Scotland stands to gain from renewable energy projects

Scotland stands to gain from renewable energy projects

Scotland’s renewable energy industry is not only helping it achieve its emissions targets, the large-scale energy projects that are currently underway in Scotland will create jobs, improve infrastructure, and can secure further export revenues.

2015 will be one of the most important years for the global response to climate change. With a vital UN conference in December expected to lay out a new plan for climate change mitigation and adaptation, policy makers are now looking for data, ideas, and examples of best practice.

Scotland provides an interesting case for how a country can help tackle global climate change while simultaneously focusing on its own national interests. Through focusing on renewable energy, Scotland has managed to combine an ambitious greenhouse gas reduction target with a push for employment, infrastructure development, and energy security.

In 2014, renewable energy showcased impressive figures in Scotland. Wind energy alone generated nearly 9 million MWh – enough to supply the required electricity of 98% of Scottish households. Looking into the future, Scotland seeks to meet 100% of its electricity needs through renewables by 2020, and to have a fully decarbonized power sector by 2030.

Unsurprisingly, these policy goals have been met with suspicion, especially as they assume effective carbon capture and storage (CCS) technology that does not fully exist yet. But based on a recent technical analysis report by risk management consultant DNV-GL, Scotland has an excellent chance of meeting these targets through a purely renewables-based electricity system that does not rely on CCS.

Major renewable energy projects in the pipeline for Scotland

Last October, the government approved four new offshore wind farms, which are expected to power over 1.4 million homes every year. Energy minister Fergus Ewing said wind farms alone could “generate a combined gross value added of between £314m and £1.2bn over their lifetime, and generate between 2,567 and 13,612 jobs within Scotland during the construction period.”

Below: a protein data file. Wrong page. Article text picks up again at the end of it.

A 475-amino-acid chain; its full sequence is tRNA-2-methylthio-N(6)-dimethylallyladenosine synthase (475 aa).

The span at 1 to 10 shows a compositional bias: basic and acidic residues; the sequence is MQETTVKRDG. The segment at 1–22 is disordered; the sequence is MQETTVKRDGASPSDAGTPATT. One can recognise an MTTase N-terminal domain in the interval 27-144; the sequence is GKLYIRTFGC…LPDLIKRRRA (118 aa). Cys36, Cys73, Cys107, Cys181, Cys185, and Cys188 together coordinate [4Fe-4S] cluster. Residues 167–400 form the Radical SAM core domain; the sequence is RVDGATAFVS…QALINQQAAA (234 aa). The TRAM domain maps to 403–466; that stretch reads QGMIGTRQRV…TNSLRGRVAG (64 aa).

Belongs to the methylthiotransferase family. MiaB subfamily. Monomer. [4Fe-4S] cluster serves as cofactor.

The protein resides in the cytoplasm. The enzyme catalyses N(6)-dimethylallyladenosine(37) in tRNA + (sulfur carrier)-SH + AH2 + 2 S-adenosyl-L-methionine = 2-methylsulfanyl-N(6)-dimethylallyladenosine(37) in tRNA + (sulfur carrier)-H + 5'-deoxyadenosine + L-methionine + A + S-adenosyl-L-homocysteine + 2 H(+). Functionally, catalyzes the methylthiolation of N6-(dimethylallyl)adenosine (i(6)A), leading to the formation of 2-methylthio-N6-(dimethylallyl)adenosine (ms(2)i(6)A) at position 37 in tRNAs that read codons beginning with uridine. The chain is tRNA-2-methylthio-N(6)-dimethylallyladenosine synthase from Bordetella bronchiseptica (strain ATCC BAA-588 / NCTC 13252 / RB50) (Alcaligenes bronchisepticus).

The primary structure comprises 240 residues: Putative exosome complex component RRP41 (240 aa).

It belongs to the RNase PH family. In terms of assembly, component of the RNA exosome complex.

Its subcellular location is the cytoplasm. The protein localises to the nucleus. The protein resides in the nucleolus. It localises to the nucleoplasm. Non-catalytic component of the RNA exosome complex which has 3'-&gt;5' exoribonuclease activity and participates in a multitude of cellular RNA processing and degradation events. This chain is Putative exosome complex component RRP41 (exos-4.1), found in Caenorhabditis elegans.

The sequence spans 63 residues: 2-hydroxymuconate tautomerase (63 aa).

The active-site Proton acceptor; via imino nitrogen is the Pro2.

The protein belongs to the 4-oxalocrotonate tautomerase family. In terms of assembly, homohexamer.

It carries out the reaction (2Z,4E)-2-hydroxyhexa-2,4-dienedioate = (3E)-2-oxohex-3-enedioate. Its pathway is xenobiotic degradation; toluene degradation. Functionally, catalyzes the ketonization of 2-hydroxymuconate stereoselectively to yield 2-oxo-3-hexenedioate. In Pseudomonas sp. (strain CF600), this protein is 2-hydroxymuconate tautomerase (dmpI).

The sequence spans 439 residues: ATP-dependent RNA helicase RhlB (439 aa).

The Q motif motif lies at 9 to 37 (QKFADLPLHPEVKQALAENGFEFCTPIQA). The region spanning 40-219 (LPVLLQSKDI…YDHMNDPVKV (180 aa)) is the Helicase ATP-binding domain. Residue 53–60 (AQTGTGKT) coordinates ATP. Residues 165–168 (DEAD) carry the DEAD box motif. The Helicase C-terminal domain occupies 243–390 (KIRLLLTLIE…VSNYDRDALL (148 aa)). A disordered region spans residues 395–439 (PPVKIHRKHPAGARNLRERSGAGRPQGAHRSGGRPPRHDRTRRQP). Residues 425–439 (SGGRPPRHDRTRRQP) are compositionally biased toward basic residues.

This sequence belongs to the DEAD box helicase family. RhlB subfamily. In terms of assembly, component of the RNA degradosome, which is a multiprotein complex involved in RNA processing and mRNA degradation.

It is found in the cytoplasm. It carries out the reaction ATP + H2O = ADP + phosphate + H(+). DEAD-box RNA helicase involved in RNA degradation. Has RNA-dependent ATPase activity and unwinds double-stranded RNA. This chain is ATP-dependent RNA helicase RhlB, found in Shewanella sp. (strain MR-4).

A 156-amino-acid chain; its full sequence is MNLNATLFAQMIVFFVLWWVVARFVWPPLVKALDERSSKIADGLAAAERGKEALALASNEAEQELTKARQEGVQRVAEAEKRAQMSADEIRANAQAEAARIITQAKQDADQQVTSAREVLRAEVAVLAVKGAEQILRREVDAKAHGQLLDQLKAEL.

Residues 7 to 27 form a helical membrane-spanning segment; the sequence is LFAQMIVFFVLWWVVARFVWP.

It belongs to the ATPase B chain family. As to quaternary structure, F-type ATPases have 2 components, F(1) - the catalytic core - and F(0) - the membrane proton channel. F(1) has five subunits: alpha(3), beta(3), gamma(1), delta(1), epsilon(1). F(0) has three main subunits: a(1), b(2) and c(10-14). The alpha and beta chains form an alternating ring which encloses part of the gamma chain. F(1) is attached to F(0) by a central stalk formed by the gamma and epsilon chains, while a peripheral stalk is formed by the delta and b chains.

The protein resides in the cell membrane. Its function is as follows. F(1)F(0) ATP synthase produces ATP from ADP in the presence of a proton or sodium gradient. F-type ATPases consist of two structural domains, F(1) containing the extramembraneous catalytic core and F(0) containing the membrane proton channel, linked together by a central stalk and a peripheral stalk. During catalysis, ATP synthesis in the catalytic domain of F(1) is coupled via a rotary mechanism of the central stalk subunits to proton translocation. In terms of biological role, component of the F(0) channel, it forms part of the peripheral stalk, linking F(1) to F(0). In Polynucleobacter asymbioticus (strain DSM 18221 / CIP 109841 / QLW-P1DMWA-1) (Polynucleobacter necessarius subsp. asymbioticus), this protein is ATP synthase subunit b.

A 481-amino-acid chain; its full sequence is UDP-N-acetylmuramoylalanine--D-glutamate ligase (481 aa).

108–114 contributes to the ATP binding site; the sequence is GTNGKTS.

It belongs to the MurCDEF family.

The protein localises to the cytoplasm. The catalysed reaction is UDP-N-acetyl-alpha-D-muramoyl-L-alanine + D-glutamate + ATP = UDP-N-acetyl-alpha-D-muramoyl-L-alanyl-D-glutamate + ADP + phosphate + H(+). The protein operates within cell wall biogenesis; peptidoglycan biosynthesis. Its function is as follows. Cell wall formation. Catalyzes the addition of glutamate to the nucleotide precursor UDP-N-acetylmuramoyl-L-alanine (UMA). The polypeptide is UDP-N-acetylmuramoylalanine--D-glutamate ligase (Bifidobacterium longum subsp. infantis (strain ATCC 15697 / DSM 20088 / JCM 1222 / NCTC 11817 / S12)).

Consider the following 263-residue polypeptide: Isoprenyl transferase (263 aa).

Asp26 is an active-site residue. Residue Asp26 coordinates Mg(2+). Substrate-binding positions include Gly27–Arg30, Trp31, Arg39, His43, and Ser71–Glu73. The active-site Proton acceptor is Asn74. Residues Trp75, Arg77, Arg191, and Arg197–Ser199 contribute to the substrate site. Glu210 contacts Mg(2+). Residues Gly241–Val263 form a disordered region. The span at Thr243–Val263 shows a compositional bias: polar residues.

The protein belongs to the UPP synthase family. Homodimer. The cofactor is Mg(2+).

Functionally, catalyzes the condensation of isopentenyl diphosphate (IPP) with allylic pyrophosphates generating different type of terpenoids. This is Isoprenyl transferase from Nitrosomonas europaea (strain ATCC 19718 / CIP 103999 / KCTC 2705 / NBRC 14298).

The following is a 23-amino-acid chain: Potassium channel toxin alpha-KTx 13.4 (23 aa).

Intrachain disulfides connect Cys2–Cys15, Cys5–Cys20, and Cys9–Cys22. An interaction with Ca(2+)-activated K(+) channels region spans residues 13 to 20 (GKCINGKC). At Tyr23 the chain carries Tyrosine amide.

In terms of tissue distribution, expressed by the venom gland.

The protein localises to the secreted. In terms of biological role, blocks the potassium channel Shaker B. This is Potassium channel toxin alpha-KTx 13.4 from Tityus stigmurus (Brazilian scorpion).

What is more, Atlantis Resources (Scotland) is scheduled to begin construction on the world’s largest tidal energy project, MeyGen, in Caithness, northern Scotland, in early 2015. Partially funded by the Renewable Energy Investment Fund from Scottish Enterprise – a body of the Scottish Government – MeyGen will have a network of 269 turbines and its power will be directed to the grid as early as 2016. As with the new wind farms, this project will also prove a healthy boost to the Scottish economy.

New challenges around exporting green energy

In fact, the bigger question facing Scotland now is how to use all the power generated by renewables effectively, particularly from wind. As it looks like Scotland will begin reaching its energy generating goals, the next step will be to focus on exporting its green energy. The current infrastructure for storing and exporting green energy in Scotland is insufficient, however, and without being able to export, such investments have less return and will be harder to justify in the future.

The Scottish government’s second National Planning Framework (NPF) has already launched efforts to build electricity interconnectors to England to increase renewable energy transfer.

These will serve two purposes: England can import green energy from Scotland to meet its own renewable energy targets, and it will also create a path to the greater European market. Additionally, the new NPF3 action programme pledges to explore energy storage options, meaning unused renewable energy can be more easily saved for future purposes.

Benefits and risks of renewables in Scotland

In the grand scheme of things, Scotland (along with Germany and Denmark) is setting a precedent for the viability of renewable energy. This can show other countries that renewables are an option for sustainable growth, and may increase the chance of successful negotiations in December.

As climate change is already recognized as a major global political and economic risk, such progress is intrinsically welcome. However, it will also spur further research and investment – both public and private – into the global renewable energy industry.

At the domestic level, Scotland stands to enjoy benefits while mitigating some risks. The large-scale energy projects that are currently underway create jobs, improve infrastructure, and can secure further export revenues. They also shield Scotland from having to worry about potential legally binding emissions frameworks, or from being exposed to market shocks through its traditional oil and gas sector.

With such benefits, the renewable energy industry in Scotland will likely grow, which will reflect positively on Scotland’s long-term economic outlook.

About Author

Karl Sorri

Karl has gained global experience working at the Transparency International Secretariat in Berlin, the Political/Economic Section of the U.S. Embassy in Helsinki, and as a freelance journalist. Karl holds an MA in Politics from the University of Glasgow and an MSc in International Relations from the London School of Economics.